“At every wedding, I try to take some close up portraits of my bride with m 85mm f/1.4 lens,” says photographer Jerry Ghionis. “She looked like a Persian princess, and there was so much detail in her headpiece and in the bodice of her dress so I wanted to include all of that. I love shooting with a strong direction of light in order to accentuate highlights and shadows, and that creates depth and dimension in an image. The shallow depth of field brings attention to her beautiful blue eyes and also ensures that the background doesn’t take attention away from her face.”
It’s not every day that you see a photographer quickly create a striking black-and-white portrait of a model standing in the entrance of a parking garage that rivals many portraits shot in professional studios. But that’s exactly the kind of magic that participants experience at a wedding and portrait photography workshop with Nikon USA Ambassador and WPPI Grand Master Jerry Ghionis. His signature style involves a flawless blend of finding the most perfect light a location has to offer, carefully thought-out posing and creative in-camera cropping, which has attributed to him being regarded as one of the world’s top five best wedding photographers. Working as a team with his wife, Melissa, the duo were warm, welcoming and lots of fun to spend the day with at the recent Nikon School workshop, just steps from the beach in Santa Monica, California, where we learned more about the wedding, portrait, boudoir and fashion photographer.
Digital Photo Pro: You received your first camera at age 15 and have said that you became obsessed with photography from that point on. How did your style develop?
Jerry Ghionis: I was an avid hobbyist from the age of 15 when I first received my camera until I turned 20 years old. And during that time, I had no real bias toward a particular genre. I tried everything and anything—from photographing people to landscape to sports, etc. When I decided I wanted to become a professional photographer, I thought about going into fashion photography since it felt very glamorous to me. But then I decided that wedding photography seemed to be a more realistic way to make a living as a photographer. And being a wedding photographer would also give me a more well-rounded experience because you’re actually photographing multiple genres of photography in one day while under pressure. My style developed pretty quickly because I understood early in my career I was a proactive photographer rather than a reactive photographer. By that, I mean that I was impatient to wait for a moment and I was happy to help create the moment when it was needed. So my style was and still could be defined as glamorous and natural. I create images that combine the beauty of a great pose with the natural feel of a candid moment.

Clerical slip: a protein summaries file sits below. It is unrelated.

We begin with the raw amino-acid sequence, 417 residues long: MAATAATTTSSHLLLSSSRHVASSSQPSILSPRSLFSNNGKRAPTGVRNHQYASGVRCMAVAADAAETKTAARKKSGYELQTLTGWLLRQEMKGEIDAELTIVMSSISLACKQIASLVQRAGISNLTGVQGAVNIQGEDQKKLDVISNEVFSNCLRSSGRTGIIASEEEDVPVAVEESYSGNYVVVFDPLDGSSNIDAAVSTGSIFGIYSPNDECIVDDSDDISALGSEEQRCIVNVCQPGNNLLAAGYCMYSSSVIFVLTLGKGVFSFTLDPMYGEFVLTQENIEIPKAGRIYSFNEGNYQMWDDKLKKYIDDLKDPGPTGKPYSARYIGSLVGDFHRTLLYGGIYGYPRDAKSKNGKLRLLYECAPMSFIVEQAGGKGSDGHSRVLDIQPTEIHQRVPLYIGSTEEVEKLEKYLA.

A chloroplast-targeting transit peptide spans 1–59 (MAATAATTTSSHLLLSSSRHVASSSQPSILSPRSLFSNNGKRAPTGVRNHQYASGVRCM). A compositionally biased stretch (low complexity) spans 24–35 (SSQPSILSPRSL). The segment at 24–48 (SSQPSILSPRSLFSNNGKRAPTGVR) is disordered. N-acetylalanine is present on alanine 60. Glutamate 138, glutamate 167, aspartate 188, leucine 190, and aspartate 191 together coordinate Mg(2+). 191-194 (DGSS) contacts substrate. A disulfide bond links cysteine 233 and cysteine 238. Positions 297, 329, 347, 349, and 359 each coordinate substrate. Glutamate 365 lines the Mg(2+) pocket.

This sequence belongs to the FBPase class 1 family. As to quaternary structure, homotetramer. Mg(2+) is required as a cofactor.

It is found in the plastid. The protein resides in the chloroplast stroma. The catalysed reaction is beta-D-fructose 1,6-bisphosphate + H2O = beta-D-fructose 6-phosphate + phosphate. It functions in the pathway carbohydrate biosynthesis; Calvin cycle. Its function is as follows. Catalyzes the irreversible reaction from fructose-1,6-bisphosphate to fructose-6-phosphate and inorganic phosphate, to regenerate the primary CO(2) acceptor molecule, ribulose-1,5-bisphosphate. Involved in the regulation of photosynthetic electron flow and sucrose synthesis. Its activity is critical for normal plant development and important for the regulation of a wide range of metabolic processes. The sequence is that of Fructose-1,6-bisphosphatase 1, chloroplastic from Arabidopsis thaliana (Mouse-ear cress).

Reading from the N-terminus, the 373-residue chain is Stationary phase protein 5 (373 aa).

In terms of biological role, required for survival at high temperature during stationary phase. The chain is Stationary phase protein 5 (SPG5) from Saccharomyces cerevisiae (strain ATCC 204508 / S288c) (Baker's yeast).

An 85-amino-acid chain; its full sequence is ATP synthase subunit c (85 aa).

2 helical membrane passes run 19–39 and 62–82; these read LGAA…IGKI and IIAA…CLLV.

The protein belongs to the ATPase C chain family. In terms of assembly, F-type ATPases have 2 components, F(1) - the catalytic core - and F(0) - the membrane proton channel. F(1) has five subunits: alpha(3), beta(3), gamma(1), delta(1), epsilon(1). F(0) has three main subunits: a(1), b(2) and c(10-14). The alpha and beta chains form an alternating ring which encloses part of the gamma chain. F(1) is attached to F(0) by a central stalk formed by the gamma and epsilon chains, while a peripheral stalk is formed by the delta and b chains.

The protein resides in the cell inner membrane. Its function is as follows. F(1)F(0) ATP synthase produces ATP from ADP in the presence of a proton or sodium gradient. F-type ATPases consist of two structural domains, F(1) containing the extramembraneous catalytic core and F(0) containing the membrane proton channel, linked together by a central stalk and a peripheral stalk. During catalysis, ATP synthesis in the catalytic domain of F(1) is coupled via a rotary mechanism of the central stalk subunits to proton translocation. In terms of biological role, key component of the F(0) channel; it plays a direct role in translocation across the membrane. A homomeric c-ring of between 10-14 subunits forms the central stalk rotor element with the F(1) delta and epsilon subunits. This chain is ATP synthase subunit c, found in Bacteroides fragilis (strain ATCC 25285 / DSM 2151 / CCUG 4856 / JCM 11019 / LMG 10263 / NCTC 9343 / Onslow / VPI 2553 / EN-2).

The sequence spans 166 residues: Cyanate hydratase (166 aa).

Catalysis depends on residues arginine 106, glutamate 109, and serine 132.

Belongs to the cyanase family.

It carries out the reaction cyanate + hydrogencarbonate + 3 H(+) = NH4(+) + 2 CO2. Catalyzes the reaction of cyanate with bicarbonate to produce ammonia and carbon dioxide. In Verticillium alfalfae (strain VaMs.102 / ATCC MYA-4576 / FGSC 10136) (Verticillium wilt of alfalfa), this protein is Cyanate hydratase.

DPP: What inspired you early on compared to what inspires you now, 20 years after launching your professional career?
Ghionis: My biggest source of inspiration has always been movies, fashion and the music industry. One photographer who I began aspiring to early in my career is Herb Ritts. And I can still see his influence in my work. I’ve always loved his simple, clean, dynamic portraiture and his use of strong light.
DPP: At your workshop, you covered five steps to better photographs. Would you discuss the importance of each step and how to achieve them?
Ghionis: There are five steps that I follow in this order when creating a dynamic portrait:
- Light. First, you must find the light. Unfortunately, many inexperienced photographers will choose the beauty of location instead of finding a scene with beautiful lighting.
- Location. Once I’ve found the right light, I then choose my location or background. I allow the background to help guide me in finding a pose or action for the photograph.
- Pose. It’s at this point that I create a concept for my subjects. I loosely pose my subject in a way that takes advantage of the lighting and location that I’ve already found. I then roughly set them up in a position. If I want my couples to look natural, I give them a reason to be there, such as whispering in each other’s ear or perhaps sharing a romantic kiss.
- Exposure/Technique. Before finalizing my pose, I get my technique right. That means determining the ISO, aperture and shutter speed based on my environment. I always shoot in manual so that I have complete control over my exposure and so I can get it all right in-camera.
- Expression. Now that I have a correct exposure, all I need is an action or reaction. Remember, I’ve already placed my couple in the best possible light, and I’ve roughly positioned them in the scene. I know what I’m looking for from the couple because I’ve conceptualized the image, but at the same time, I’ll also allow for spontaneity.